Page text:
Tackling the COVID-19 pandemic requires a range of managerial skills—and business schools are well-placed to impart them to future health care leaders.
As organizations race to develop vaccines and therapeutics in response to the COVID-19 pandemic, a range of medical and managerial challenges has emerged.
The spread of false information about COVID-19 and its treatment has put efforts to stop the spread at risk. The myth that ingesting disinfectants such as bleach can kill the virus, for example, carries significant health risks.
Meanwhile, the unprecedented race for a vaccine has led to a pipeline of more than 145 potential candidates, raising the challenge of global collaboration.
This race has sparked a partnership between GlaxoSmithKline and Sanofi, the two largest vaccine producers.
For two senior lecturers at Johns Hopkins Carey Business School, Supriya Munshaw and Bonnie Robeson, these challenges have highlighted some important skills that future health care leaders will need in order to tackle crises such as this one.
Below are four of the most crucial skills:
One of the major skills leaders require when dealing with a health crisis is making fast, ethical, and evidence-based decisions, with long-term benefits.
For example, at each stage of vaccine and therapeutic development, there are new business decisions to be made, explains Supriya.
Managing large clinical trials, setting an appropriate price, manufacturing, and wide-scale distribution all exercise a leader’s decision-making abilities.
“There’s scientific data you have to look at, but you also have to look at potential return on investment and market access,” she says.
Analyzing return on investment can be complex. Vaccines, for instance, are generally less profitable than therapeutics, but they can help a company build public goodwill that can boost value in the long run.
At Carey, Supriya helps students prepare for this complex environment by focusing her teaching on real-world health care decision making.
In one recent class, a group of her students (Mariia Salova, Sonia Toporcer, and Aastha Vashist) worked on a pricing strategy for remdesivir, a drug that prevents the coronavirus from replicating in the body.
Bonnie, too, encourages her students to hone their decision-making techniques. One effective method is learning from past failures, she says.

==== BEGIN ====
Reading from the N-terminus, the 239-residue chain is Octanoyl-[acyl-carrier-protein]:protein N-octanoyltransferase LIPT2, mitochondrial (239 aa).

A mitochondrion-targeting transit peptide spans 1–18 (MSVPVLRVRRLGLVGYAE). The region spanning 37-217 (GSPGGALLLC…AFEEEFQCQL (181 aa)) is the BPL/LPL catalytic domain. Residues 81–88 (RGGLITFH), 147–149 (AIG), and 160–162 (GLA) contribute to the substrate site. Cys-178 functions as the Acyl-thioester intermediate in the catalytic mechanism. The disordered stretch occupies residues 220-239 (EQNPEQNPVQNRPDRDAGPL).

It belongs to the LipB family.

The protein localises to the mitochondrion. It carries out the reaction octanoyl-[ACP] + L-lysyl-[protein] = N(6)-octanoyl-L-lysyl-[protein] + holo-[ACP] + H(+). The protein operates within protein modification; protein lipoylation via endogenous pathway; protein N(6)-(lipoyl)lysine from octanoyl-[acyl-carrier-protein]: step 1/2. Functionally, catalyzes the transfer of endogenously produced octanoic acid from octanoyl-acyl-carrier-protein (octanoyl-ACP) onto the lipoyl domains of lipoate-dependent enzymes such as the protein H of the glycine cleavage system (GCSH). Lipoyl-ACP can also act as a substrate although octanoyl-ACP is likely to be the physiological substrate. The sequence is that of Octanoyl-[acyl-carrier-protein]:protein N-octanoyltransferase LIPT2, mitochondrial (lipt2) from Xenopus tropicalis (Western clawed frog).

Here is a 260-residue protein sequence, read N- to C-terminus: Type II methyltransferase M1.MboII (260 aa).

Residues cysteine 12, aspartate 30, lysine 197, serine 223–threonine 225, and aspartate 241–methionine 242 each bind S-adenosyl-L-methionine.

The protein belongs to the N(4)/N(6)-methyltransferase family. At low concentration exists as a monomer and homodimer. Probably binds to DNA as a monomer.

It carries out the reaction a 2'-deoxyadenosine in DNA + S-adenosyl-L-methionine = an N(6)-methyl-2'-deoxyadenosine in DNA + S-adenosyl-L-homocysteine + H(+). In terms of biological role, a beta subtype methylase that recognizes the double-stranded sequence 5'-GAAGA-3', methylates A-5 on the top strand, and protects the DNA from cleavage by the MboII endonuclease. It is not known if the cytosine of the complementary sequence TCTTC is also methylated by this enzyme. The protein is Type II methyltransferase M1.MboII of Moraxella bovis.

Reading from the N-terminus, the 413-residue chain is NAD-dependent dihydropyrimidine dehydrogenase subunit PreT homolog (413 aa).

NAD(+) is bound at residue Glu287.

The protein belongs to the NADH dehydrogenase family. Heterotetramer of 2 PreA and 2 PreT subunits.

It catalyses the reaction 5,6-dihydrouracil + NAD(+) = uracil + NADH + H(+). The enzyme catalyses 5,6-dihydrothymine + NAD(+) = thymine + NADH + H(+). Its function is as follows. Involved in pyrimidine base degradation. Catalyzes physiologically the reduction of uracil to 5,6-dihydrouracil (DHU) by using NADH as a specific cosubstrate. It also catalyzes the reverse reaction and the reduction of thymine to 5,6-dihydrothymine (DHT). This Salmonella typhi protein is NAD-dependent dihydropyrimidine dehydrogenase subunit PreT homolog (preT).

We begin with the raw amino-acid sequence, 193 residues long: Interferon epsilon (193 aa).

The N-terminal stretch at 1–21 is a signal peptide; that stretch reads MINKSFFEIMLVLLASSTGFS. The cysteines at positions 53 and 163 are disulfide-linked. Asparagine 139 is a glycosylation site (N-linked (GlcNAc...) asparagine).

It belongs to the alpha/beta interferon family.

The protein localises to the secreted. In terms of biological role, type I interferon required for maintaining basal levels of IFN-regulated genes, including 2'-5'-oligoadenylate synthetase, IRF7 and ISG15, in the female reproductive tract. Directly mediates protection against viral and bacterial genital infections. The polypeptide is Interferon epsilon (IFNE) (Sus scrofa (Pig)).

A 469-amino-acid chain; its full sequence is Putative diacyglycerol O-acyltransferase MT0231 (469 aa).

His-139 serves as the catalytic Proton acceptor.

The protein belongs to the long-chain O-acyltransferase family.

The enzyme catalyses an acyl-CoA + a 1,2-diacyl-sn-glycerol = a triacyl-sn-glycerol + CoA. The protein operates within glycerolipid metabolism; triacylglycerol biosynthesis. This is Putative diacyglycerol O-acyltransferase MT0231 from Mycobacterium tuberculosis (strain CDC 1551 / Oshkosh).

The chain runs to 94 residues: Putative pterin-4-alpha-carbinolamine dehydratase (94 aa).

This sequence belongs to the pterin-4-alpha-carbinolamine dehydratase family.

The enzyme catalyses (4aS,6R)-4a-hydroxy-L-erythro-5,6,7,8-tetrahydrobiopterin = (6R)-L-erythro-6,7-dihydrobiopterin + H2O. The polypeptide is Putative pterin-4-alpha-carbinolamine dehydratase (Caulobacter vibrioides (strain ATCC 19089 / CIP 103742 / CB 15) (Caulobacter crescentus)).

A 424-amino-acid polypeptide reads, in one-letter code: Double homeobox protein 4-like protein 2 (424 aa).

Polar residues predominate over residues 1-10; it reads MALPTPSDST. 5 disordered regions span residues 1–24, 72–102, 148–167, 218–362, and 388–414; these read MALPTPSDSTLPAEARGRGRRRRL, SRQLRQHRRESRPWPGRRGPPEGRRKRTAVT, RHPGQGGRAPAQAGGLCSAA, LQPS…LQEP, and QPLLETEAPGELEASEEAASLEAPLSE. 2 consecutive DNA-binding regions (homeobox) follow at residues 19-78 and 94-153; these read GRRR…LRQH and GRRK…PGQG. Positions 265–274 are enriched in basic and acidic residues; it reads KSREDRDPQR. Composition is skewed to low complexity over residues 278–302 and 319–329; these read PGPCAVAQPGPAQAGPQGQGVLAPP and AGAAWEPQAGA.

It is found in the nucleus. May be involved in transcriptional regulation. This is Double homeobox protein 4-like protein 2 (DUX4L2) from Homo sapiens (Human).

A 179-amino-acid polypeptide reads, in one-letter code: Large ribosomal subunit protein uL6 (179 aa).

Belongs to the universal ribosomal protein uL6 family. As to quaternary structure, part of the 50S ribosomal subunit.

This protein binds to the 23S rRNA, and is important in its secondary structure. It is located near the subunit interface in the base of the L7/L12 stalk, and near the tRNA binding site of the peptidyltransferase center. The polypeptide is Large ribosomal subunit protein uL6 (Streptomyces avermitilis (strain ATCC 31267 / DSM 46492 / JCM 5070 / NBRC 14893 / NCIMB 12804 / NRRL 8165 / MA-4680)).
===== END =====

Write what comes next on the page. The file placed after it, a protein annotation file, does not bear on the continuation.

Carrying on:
“You can ask what mistakes were made, and what failed to be seen.”
Her previous work with the National Cancer Institute gave her first-hand experience working out which treatments to continue developing, and which to drop.
The coronavirus pandemic has highlighted just how crucial collaboration can be.
To control the virus, multiple groups like governments, public health experts, and business experts, have worked together to inform policy, educate the public, and develop treatments and vaccines.
Business school can help students develop the teamwork and communication skills that will enable them to lead such collaborations—both within their own companies and between organizations.
In the health care sector, government collaboration is especially important. The industry is heavily regulated, and much funding flows directly from government bodies. To help future health care leaders navigate this landscape, Bonnie (right) teaches students about joint ventures, partnerships, and collaborations in one of her courses.
Cross-functional collaboration within a company is equally valuable, she adds.
“Professionals have to have a business understanding of all the functions, and how they interrelate and communicate with each other,” she notes.
The health care landscape changes fast. New technologies are emerging all the time, and in order to make the most prescient decisions, health care leaders need to keep up.
The outbreak of the coronavirus has demonstrated just how quickly treatments can develop. The virus was genetically sequenced as early as January, and new drug trials are taking place all the time.
“In therapeutics and vaccines, we always have new technology emerging, so you really have to keep abreast of how new technologies advance, and how they can be applied,” says Bonnie.
Proximity to the research going on at Johns Hopkins School of Medicine means that Carey students have easy access to many health care breakthroughs. Business students often collaborate with students and faculty from the school of medicine and the National Institutes of Health on evaluating new ventures.
4. Critical thinking
The far-reaching impact of coronavirus has also highlighted the need for health care leaders with nuanced critical thinking skills.
Without the ability to analyze views and data presented to you, it can be easy to inadvertently spread misinformation—an issue that has hindered progress in the fight against COVID-19.
In the health, technology, and innovation MBA track at Carey, students practice their own critical thinking skills through experiences such as the Design Lab and Commercializing Discovery experiential learning courses.
“Students come up with their own ideas on health technology developments and get a chance to prototype, develop a product, and figure out how to take it to market,” says Supriya. The process requires students to practice thinking critically about new ideas in the medical ecosystem, and how they can best be leveraged.
Bonnie and Supriya believe that courses such as this, and business schools overall, are well placed to train effective leaders who can help tackle complex challenges such as today’s pandemic.
“Business schools have a role to play in developing leaders—to develop well-rounded individuals that can lead health care organizations, including biotech and pharmaceutical companies,” says Bonnie.
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